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A Lioness and Her Love: Agnès Varda’s The Beaches of Agnès

Varda turns the camera on herself and her own life, even though she convincingly posits that she’s much more interested in other people.

A Lioness and Her Love: The Beaches of Agnès
Photo: Cinema Guild

Agnès Varda, the slightly pixilated but fierce fairy godmother of the French New Wave, claims to be “playing the role of a little old lady” in her new documentary, The Beaches of Agnès. Varda turns the camera on herself and her own life, even though she convincingly posits that she’s much more interested in other people; whimsical and childlike, but completely without sentiment, she says that her childhood was not “an inspiration,” and proves it by evincing no particular nostalgia when she visits her childhood home.

Yet The Beaches of Agnès catches her in several moments of passionate sorrow for “the dead.” At a gallery show of her theater photographs, she throws flowers at the image of the supernally beautiful young Gerard Philipe and reserves her deepest feeling, as always, for “the most cherished of the dead,” her late husband, Jacques Demy, the creator of major romantic films like Lola, The Umbrellas of Cherbourg, and The Young Girls of Rochefort.

Varda has always been an eclectic filmmaker. She can be grim and spare, as in her best narrative film, the Bresson-like Vagabond from 1985, and she can be as playful as a kitten, as in 1969’s Warhol-esque Lion’s Love. Cléo from 5 to 7, from 1962, and the very disturbing Le Bonheur, released three years later, still stand as two of the best films of their time and place, but Varda is most happy in the documentary form.

In the past 20 years, she’s devoted herself most often to explorations of Demy’s work and her own, and even the history of cinema itself. Not many artists could get away with going over the same ground again and again, but Varda is blessed with a rare spontaneity, speed of thought and a charm that never cloys (see especially her hilarious “dance of the camera lens” in 2000’s The Gleaners and I). In The Beaches of Agnès, she literally walks backwards on the seaside to bring us back in time with her; at an art opening, she dresses as a potato to greet her audience. Devices like this always hit an ideal note of restrained wackiness, and Varda reveals one of the secrets to her outlook: “Reality meant little to me,” she says, which of course made her the ideal mate for Demy, one of the cinema’s major fantasists.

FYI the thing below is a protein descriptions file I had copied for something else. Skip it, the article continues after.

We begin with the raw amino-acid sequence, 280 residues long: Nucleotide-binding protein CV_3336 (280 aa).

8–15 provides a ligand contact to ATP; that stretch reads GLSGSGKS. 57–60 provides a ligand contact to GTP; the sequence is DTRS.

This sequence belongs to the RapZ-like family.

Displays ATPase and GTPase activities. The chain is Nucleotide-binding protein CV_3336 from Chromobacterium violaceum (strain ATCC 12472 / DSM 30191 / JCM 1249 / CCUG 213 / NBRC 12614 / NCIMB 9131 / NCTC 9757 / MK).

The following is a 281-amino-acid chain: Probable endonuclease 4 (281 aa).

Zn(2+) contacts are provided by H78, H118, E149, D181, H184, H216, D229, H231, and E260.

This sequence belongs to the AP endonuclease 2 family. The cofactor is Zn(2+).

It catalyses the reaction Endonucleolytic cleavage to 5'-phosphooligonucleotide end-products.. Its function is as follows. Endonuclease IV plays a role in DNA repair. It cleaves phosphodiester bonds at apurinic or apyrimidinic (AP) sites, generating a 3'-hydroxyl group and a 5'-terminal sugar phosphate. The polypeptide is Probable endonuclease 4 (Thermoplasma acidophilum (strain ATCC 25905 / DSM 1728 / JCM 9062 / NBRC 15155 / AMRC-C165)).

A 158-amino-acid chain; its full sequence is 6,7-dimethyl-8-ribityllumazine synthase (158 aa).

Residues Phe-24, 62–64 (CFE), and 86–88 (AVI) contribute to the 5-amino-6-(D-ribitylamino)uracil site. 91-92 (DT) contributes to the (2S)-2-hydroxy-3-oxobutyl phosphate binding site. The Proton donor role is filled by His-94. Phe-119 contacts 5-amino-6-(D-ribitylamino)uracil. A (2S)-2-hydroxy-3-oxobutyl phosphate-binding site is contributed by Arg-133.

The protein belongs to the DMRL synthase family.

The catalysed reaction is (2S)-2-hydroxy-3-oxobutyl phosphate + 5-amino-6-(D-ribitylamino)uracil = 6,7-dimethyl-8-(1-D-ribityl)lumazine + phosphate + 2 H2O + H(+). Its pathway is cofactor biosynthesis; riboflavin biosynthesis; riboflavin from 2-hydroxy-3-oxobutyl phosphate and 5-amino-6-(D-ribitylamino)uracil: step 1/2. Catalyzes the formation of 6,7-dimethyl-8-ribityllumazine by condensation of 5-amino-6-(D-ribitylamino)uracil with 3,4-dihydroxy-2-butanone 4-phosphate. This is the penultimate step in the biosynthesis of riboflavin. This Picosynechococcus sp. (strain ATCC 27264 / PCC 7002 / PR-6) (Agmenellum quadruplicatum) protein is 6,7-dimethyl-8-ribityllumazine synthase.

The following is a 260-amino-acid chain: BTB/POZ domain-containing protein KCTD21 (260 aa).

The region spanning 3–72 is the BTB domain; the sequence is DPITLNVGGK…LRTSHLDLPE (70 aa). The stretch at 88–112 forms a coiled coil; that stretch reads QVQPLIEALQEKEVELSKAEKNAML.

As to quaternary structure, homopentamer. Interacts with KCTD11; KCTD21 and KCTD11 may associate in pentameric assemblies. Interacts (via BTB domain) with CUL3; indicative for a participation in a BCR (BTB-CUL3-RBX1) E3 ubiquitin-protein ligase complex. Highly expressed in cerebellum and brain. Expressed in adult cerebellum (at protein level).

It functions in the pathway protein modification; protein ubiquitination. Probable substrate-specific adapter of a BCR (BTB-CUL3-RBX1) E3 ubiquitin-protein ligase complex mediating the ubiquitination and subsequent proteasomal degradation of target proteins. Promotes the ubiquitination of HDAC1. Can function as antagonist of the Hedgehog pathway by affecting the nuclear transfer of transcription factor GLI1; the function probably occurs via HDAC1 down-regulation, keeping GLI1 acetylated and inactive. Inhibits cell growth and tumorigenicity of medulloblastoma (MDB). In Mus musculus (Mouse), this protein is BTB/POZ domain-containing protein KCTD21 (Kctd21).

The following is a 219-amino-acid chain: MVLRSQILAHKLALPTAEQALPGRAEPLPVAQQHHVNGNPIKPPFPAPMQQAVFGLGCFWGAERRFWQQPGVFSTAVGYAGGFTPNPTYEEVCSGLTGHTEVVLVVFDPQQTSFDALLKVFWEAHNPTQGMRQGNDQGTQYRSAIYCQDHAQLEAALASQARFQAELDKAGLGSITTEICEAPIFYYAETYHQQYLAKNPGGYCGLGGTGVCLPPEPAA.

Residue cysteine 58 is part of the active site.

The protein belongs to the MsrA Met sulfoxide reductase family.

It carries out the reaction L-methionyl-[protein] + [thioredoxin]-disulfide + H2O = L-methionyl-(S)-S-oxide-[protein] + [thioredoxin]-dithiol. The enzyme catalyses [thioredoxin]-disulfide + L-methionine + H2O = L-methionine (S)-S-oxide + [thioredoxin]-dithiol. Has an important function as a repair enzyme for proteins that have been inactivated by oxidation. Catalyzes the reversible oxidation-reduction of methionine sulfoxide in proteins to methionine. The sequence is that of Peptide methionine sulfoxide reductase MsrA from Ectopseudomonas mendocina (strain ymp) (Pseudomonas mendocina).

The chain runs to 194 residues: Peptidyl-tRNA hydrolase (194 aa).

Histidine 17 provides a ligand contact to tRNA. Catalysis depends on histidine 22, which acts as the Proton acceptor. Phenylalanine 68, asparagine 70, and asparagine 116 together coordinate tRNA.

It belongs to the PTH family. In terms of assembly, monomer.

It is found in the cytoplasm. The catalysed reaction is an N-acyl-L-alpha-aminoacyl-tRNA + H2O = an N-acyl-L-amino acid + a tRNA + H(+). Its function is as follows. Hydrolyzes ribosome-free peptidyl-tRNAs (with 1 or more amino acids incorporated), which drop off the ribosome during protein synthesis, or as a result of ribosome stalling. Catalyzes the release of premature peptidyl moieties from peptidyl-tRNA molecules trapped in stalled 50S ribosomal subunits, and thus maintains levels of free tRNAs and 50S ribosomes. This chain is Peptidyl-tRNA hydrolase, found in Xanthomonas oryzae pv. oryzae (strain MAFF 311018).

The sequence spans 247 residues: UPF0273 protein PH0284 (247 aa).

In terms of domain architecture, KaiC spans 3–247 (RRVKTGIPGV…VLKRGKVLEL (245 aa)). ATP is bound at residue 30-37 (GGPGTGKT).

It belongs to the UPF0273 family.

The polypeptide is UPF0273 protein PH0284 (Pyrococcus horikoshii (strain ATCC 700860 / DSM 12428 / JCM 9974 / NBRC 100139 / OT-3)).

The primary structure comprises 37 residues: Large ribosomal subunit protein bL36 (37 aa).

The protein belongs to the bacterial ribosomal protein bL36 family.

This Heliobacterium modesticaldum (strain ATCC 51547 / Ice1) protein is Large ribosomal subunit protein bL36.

In The Beaches of Agnès’s most unexpected moment, she brings on soft-core porn maker Zalman King and his wife, who talk about their long-term, happy marriage. Varda admits to a twinge of jealousy when she contemplates the couple, and she moves a bit closer to explaining her mysterious relationship with Demy, who gave her a son, Mathieu, but was gay and died of AIDS in 1990. At one point here, she imagines herself and Demy at the beginning of their relationship as Magritte figures, with cloth bags on their heads; as her models move away from the camera, we see that they’re nude and then we register the male model’s erection.

Varda is trying to tell us something visually, but the meaning remains obscure, and it’s remarkable how many times she’s circled around her time with Demy in her recent films without ever getting into any detail about how this special relationship worked. What remains clear, though, is her abiding love for him, and her determination to make sure his films are seen (I’ve heard that his long missing-in-action Une Chambre en Ville from 1982 might be next for a restoration and premiere here in the states). As for herself, I’m happy to follow Varda’s sensibility anywhere she chooses to go, whether it’s backwards, forwards, or sideways.

This article was originally published on The House Next Door.

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